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China Fine-Tunes COVID Policy As Beijing, Shenzhen Loosen More Curbs



China Fine-Tunes COVID Policy As Beijing, Shenzhen Loosen More Curbs

(CTN NEWS) – On Saturday, as a softening of China’s virus limitations gained momentum, Beijing citizens applauded the removal of COVID-19 testing booths while Shenzhen announced commuters would no longer need to produce test results to fly.

Even though the number of cases per day is almost at an all-time high, some cities are taking action to relax COVID testing requirements.

And quarantine laws as China looks to target its zero-COVID policy in the face of a severe economic slowdown and mounting public resentment that has reached a boiling point.

Following similar actions by Chengdu and Tianjin, the southern city of Shenzhen stated that it will no longer require anyone to present a negative COVID test result to utilize public transportation or attend parks.

As Beijing stops requiring negative test results as a prerequisite for entry to venues like supermarkets and gets ready to do so for subways starting on Monday, many testing booths have been closed.

Many other places, such as offices, still need examination.

On Friday, a video of employees in Beijing loading a testing booth onto a truck using a crane quickly became popular on Chinese social media.

One commenter said, “This ought to have been removed sooner!” Another person added, “Banned to history.”

Reuters could not immediately confirm the footage’s veracity. However, locals complained about hour-long lines for the tests at some of the booths that were still open due to the shutdown.

China Fine-Tunes COVID Policy As Beijing, Shenzhen Loosen More Curbs

Security personnel in protective suits stand at the gate of a residential compound under lockdown as coronavirus disease (COVID-19) outbreaks continue in Beijing, October 22, 2022. REUTERS/Thomas Peter


The country has been a global outlier with a zero-tolerance policy of lockdowns and frequent testing three years after COVID first appeared in central China.

According to the authorities, the measures are necessary to save lives and prevent overtaxing China’s healthcare system.

China started adjusting its strategy last month and urged municipalities to become more focused.

However, initial reactions were characterized by confusion and increasingly tighter lockdowns as communities fought to contain the mounting number of cases.

Then, a fatal apartment fire that occurred last month in the remote western city of Urumqi ignited protests against COVID limitations that were unheard of in mainland China since President Xi Jinping assumed office in 2012.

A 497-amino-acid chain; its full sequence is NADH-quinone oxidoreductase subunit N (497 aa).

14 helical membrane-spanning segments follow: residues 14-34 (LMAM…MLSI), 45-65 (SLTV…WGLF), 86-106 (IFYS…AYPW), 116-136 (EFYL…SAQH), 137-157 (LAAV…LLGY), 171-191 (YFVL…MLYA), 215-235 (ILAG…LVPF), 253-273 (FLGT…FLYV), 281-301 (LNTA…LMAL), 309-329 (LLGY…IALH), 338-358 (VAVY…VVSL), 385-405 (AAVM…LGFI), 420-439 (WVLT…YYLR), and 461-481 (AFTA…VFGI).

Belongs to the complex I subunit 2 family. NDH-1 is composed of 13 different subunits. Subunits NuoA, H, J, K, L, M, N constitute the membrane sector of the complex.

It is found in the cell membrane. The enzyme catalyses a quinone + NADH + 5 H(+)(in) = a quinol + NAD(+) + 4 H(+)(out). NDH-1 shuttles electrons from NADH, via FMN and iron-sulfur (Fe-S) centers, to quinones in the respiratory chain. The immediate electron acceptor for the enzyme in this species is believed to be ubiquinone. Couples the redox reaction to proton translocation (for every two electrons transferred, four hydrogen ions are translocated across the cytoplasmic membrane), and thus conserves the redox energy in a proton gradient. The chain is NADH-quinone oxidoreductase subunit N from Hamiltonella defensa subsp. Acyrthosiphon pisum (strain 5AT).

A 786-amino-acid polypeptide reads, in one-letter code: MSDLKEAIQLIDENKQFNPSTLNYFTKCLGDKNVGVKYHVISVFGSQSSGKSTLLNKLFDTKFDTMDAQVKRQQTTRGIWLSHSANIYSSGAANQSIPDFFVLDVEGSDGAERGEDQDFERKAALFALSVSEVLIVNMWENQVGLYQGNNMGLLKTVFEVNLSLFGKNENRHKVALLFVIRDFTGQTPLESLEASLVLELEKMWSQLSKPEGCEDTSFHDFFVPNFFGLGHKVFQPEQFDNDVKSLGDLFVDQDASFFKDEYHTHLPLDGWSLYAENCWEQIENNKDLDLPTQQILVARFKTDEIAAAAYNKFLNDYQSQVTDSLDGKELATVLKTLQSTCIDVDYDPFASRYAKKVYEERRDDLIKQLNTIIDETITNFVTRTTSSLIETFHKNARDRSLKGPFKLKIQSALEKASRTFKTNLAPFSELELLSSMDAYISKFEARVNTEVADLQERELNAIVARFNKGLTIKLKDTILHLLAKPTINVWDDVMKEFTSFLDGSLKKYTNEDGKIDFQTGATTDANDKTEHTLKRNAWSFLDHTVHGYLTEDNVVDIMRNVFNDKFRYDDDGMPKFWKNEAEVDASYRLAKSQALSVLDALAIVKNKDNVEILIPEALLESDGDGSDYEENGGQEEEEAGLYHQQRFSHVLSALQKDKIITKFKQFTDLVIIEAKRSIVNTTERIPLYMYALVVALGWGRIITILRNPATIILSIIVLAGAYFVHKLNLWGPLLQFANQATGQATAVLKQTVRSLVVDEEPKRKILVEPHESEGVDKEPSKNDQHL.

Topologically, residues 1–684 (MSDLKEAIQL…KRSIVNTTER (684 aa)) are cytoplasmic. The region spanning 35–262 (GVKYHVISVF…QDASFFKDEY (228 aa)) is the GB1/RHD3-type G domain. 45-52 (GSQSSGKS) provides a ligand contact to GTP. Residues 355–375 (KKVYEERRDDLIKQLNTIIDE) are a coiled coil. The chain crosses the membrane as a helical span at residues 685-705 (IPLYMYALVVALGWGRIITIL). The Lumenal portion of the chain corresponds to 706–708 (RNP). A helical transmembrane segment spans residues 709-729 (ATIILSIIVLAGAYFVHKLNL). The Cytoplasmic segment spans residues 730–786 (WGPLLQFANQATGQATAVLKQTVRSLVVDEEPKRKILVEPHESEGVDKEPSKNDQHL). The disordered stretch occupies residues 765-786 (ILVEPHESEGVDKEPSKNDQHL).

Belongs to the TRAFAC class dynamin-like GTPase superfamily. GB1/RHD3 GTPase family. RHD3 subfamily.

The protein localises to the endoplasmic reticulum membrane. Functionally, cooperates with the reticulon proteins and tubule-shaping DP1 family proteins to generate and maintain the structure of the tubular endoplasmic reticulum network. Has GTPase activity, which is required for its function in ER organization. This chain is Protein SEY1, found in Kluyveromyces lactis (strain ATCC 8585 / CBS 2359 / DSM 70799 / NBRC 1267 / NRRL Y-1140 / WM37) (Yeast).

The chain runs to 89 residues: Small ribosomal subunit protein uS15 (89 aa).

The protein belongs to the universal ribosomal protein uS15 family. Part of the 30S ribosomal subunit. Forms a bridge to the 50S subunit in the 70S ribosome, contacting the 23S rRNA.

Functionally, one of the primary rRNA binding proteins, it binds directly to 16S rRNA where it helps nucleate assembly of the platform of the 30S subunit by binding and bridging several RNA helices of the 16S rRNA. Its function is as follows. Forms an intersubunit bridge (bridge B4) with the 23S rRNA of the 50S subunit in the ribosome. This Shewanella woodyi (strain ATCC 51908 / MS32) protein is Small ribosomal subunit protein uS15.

According to demonstrators and social media posts, authorities detained numerous protesters.

And police in cities like Shanghai have been searching commuters’ phones for apps or virtual private network software that protesters used for communication.

As officials worked to prevent any potential escalation of the turmoil from the previous weekend, police maintained a significant presence in the area of the Liangmaqiao crossroads in east Beijing on Saturday.

On the streets surrounding Shanghai’s Wulumuqi Road, named after Urumqi and the location of a vigil for the victims of the fire that erupted into protests last weekend, a sizable police presence could be observed.

China Fine-Tunes COVID Policy As Beijing, Shenzhen Loosen More Curbs

Shenzhen announced it would no longer require people to use public transport to show a negative COVID test result.


According to persons who spoke to Reuters this week, China may soon announce a nationwide relaxation of testing criteria and the possibility of positive cases.

And close contacts to remain quarantined at home under specific circumstances.

Xi blamed the large-scale protests on youth who were fed up with the pandemic after years of it during a meeting with European Union representatives on Thursday in Beijing, according to EU officials.

However, Xi claimed that the now-dominant Omicron variant of the virus had paved the way for fewer restrictions.

In a nation where COVID fear is widespread, officials have just recently started to downplay the dangers of Omicron, signaling a dramatic shift in message.

In a historic step that departs from official advice to submit positive cases to central quarantine, some Beijing neighborhoods released directions on how to quarantine at home on social media on Friday.

However, worries have also accompanied the relief, particularly from those who feel more vulnerable to the illness.

According to many observers, a big reopening is still not expected until at least beyond March since China must first see success with a recently initiated vaccination campaign aimed at the elderly.

The number of deaths China would experience if it switches to a complete reopening has been estimated to be between 1.3 million and over 2 million.

However, other studies claim that the death toll could be significantly lower if there was a focus on vaccination.

“All of this should not be seen as a fundamental departure from the zero-COVID strategy but rather as an effort to make it more efficient and affordable.

The objective is still to reduce instances to nearly zero,” In a note, Capital Economics referred to the most recent adjustment of policy.

The alternative, they claimed, would result in a higher mortality rate than in many Asian nations that reopened sooner, undercutting China’s success in achieving zero COVID.

“The alternative would result in letting the virus spread widely before more old people are vaccinated, and healthcare capacity has been scaled up,” they added.

On Saturday, China recorded 32,827 daily local COVID-19 infections, down from 34,772 the previous day. China reported 331,952 symptomatic cases and 5,233 fatal COVID cases as of Friday.


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